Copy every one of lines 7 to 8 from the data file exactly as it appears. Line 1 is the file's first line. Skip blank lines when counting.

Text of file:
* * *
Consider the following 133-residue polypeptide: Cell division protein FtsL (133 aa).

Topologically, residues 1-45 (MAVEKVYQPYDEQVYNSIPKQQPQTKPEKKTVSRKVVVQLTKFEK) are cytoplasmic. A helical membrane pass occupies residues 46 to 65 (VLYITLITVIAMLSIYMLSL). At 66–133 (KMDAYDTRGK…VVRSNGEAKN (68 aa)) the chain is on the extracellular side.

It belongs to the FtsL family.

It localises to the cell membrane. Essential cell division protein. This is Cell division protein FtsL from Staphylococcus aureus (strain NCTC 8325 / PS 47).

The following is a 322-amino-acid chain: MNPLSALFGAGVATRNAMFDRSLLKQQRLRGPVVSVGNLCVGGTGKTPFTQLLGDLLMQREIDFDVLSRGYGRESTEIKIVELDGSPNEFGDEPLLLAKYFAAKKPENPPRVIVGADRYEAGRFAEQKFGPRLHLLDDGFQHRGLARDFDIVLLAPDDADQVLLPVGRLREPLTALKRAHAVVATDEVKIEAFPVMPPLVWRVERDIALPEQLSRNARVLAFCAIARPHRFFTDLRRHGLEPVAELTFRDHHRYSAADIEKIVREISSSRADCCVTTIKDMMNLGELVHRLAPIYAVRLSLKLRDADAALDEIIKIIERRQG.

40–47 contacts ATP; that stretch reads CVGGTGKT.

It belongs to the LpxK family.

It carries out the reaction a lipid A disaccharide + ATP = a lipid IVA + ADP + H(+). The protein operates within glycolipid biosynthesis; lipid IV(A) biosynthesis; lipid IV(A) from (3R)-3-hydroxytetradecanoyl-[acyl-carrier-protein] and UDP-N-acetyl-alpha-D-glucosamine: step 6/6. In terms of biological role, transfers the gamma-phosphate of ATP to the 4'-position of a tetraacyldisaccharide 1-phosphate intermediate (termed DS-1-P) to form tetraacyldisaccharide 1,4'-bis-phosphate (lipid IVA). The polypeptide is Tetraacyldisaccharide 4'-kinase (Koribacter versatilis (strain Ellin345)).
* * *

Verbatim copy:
It belongs to the LpxK family.

It carries out the reaction a lipid A disaccharide + ATP = a lipid IVA + ADP + H(+). The protein operates within glycolipid biosynthesis; lipid IV(A) biosynthesis; lipid IV(A) from (3R)-3-hydroxytetradecanoyl-[acyl-carrier-protein] and UDP-N-acetyl-alpha-D-glucosamine: step 6/6. In terms of biological role, transfers the gamma-phosphate of ATP to the 4'-position of a tetraacyldisaccharide 1-phosphate intermediate (termed DS-1-P) to form tetraacyldisaccharide 1,4'-bis-phosphate (lipid IVA). The polypeptide is Tetraacyldisaccharide 4'-kinase (Koribacter versatilis (strain Ellin345)).